William H. Theodore, M.D.
Clinical Epilepsy Section
Building 10, Room 5N250
10 Center Drive
Bethesda, MD 20892-1408
The Epilepsy Research Branch seeks to improve treatment of epilepsy by understanding the mechanisms of action of antiepileptic drugs, as well as developing new methods for evaluation and treatment. The two sections, Neuronal Excitability and Clinical Epilepsy, collaborate to study the relationship between drug actions at the cellular and subcellular level and clinical effects, both on seizure control and neuropsychological function.
The NINDS Clinical Epilepsy Section (CES) conducts research on the evaluation and treatment of uncontrolled epilepsy, emphasizing non-invasive approaches to localization of epileptic foci and cognitive mapping. The techniques employed include video-EEG monitoring, transcranial magnetic stimulation (TMS), positron emission tomography (PET), and magnetic resonance imaging (MRI), including functional MRI and MR spectroscopy. We use multimodality image co-registration, and statistical parametric mapping, as well as other image analysis techniques. In addition to drug trials, In a double-blind trial, we are exploring the use of transcranial magnetic stimulation, a novel approach to treatment of focal epilepsy.
Current studies include a trial of the therapeutic effect of rTMS on neocortical epileptic foci. We are using PET to study 5HT-1A receptors in localization-related epilepsy, and in patients with both epilepsy and depression. We are using diffusion weighted MRI and BOLD to study the extent of neuronal injury associated with seizures in rats exposed to specific glutamate receptor subtype agonists. In a collaboration with Johns Hopkins University we are investigating the role of the anterior temporal cortex in semantic processing, the amygdala in affective processing, and the effect of white matter pathway resection on cognitive outcome after temporal lobectomy. With Columbia University, we are investigating structural and functional correlates of epilepsy in LGI1 positive kindreds.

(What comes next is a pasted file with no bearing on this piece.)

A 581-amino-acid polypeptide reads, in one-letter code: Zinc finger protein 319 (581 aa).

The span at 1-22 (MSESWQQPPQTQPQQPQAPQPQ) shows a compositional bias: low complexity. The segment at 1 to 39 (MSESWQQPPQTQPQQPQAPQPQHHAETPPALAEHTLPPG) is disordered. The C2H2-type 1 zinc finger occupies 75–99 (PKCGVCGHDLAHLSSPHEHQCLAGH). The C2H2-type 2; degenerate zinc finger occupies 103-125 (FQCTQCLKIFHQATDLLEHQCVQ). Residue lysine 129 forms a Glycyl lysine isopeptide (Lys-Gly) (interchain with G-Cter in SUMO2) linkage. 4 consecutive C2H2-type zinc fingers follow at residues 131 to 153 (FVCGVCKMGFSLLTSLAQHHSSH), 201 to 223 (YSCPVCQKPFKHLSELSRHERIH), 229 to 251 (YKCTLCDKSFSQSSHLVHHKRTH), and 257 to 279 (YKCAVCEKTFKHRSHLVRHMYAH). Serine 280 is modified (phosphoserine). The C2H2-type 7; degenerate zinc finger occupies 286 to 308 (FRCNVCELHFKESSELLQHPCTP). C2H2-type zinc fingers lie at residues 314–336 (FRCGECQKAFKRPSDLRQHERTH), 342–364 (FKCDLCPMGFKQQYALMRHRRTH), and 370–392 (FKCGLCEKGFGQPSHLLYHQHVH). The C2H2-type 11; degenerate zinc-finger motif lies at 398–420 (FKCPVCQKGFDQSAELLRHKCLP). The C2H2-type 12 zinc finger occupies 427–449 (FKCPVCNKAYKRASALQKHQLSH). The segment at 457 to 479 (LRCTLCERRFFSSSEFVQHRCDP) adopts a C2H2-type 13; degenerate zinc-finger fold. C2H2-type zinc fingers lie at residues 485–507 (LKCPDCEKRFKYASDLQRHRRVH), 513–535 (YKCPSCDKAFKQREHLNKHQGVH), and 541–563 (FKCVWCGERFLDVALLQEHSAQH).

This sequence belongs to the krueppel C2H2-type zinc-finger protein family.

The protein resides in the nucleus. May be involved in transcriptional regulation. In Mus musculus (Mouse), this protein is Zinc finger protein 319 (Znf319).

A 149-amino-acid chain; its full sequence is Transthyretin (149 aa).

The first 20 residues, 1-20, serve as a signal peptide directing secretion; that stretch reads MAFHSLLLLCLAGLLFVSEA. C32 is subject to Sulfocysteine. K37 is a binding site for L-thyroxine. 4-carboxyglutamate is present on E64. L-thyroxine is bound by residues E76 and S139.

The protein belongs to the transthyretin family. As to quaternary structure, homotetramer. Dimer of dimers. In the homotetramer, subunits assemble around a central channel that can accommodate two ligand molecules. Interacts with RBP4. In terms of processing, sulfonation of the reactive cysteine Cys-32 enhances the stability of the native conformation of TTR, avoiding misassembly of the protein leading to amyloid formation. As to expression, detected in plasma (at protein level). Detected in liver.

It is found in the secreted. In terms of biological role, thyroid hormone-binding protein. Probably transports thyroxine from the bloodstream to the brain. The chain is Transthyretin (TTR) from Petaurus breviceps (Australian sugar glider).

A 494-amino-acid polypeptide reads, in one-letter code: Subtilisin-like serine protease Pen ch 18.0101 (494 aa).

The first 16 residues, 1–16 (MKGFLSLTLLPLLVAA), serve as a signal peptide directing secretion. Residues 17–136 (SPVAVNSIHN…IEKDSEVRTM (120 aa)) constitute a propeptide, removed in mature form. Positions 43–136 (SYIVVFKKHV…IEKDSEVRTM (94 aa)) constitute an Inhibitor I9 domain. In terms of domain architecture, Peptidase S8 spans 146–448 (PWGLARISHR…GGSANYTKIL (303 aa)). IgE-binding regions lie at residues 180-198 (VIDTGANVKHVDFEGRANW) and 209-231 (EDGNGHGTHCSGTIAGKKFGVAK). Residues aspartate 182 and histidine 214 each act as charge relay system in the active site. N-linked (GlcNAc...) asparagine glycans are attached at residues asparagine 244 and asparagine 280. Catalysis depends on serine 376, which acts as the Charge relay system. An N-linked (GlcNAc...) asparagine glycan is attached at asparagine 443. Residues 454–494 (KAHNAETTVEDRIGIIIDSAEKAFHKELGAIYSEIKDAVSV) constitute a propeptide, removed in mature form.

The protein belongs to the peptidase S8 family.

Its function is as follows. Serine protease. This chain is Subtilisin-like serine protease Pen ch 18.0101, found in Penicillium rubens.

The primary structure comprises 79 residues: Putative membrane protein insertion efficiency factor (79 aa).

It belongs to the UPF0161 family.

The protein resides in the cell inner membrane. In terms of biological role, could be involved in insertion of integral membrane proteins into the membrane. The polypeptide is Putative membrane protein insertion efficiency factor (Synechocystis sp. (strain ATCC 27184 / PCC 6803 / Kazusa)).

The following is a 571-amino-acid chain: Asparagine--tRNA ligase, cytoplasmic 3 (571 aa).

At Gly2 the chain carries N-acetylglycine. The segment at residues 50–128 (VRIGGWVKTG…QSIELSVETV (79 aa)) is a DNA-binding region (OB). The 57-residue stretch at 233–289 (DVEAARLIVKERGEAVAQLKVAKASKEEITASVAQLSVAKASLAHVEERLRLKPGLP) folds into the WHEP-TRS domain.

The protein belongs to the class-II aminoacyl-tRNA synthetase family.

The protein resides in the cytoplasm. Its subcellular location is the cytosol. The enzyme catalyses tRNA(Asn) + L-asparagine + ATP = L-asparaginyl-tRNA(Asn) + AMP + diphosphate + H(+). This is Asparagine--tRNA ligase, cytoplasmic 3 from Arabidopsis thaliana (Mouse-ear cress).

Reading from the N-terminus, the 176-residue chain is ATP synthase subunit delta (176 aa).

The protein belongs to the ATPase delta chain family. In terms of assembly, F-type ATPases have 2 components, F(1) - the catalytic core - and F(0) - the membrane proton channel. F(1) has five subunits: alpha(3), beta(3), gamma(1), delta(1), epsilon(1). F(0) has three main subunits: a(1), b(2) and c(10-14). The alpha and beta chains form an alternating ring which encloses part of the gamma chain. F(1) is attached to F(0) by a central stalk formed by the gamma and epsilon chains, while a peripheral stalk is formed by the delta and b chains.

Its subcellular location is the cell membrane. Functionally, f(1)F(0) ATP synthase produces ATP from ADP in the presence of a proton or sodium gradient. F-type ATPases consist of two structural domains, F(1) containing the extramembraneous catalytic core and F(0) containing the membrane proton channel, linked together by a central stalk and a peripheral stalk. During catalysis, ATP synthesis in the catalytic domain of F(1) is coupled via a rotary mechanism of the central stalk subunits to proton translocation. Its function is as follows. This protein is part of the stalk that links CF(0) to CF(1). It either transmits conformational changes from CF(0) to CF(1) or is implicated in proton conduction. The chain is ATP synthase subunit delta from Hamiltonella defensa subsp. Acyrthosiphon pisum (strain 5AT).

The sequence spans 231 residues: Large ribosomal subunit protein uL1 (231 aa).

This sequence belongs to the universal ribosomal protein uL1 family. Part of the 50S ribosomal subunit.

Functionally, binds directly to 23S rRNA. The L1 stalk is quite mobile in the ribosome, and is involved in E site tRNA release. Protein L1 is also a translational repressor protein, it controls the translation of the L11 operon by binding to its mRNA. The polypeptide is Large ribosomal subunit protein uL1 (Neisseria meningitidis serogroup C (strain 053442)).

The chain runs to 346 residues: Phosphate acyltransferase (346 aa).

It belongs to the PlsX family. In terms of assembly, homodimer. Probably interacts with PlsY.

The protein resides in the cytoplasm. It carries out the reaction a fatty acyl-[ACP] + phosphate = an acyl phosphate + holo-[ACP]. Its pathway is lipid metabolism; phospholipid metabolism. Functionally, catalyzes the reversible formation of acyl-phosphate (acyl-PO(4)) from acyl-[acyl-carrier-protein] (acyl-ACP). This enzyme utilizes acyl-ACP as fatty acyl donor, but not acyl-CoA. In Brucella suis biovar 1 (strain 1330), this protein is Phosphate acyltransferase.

Goldenholz DM, Moss R, Scott J, Auh S, Theodore WH. Confusing placebo effect with natural history in epilepsy: A big data approach. Ann Neurol. 2015;78(3):329-36.
Siddiqi OK, Elafros MA, Sikazwe I, Birbeck GL, Kalungwana L, Potchen MJ, Bositis CM, Koralnik IJ, Theodore WH. Acute EEG findings in HIV-infected Zambian adults with new-onset seizure. Neurology. 2015;84(13):1317-22.
Austermuehle A, Cocjin J, Reynolds R, Agrawal S, Sepeta L, Gaillard WD, Zaghloul KA, Inati S, Theodore WH. Language functional MRI and direct cortical stimulation in epilepsy preoperative planning. Ann Neurol. 2017;81(4):526-537.
Gershen LD, Zanotti-Fregonara P, Dustin IH, Liow JS, Hirvonen J, Kreisl WC, Jenko KJ, Inati SK, Fujita M, Morse CL, Brouwer C, Hong JS, Pike VW, Zoghbi SS, Innis RB, Theodore WH. Neuroinflammation in Temporal Lobe Epilepsy Measured Using Positron Emission Tomographic Imaging of Translocator Protein. JAMA Neurol. 2015;72(8):882-8.
Berl MM, Zimmaro LA, Khan OI, Dustin I, Ritzl E, Duke ES, Sepeta LN, Sato S, Theodore WH, Gaillard WD. Characterization of atypical language activation patterns in focal epilepsy. Ann Neurol. 2014;75(1):33-42.
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This page was last updated on November 25th, 2014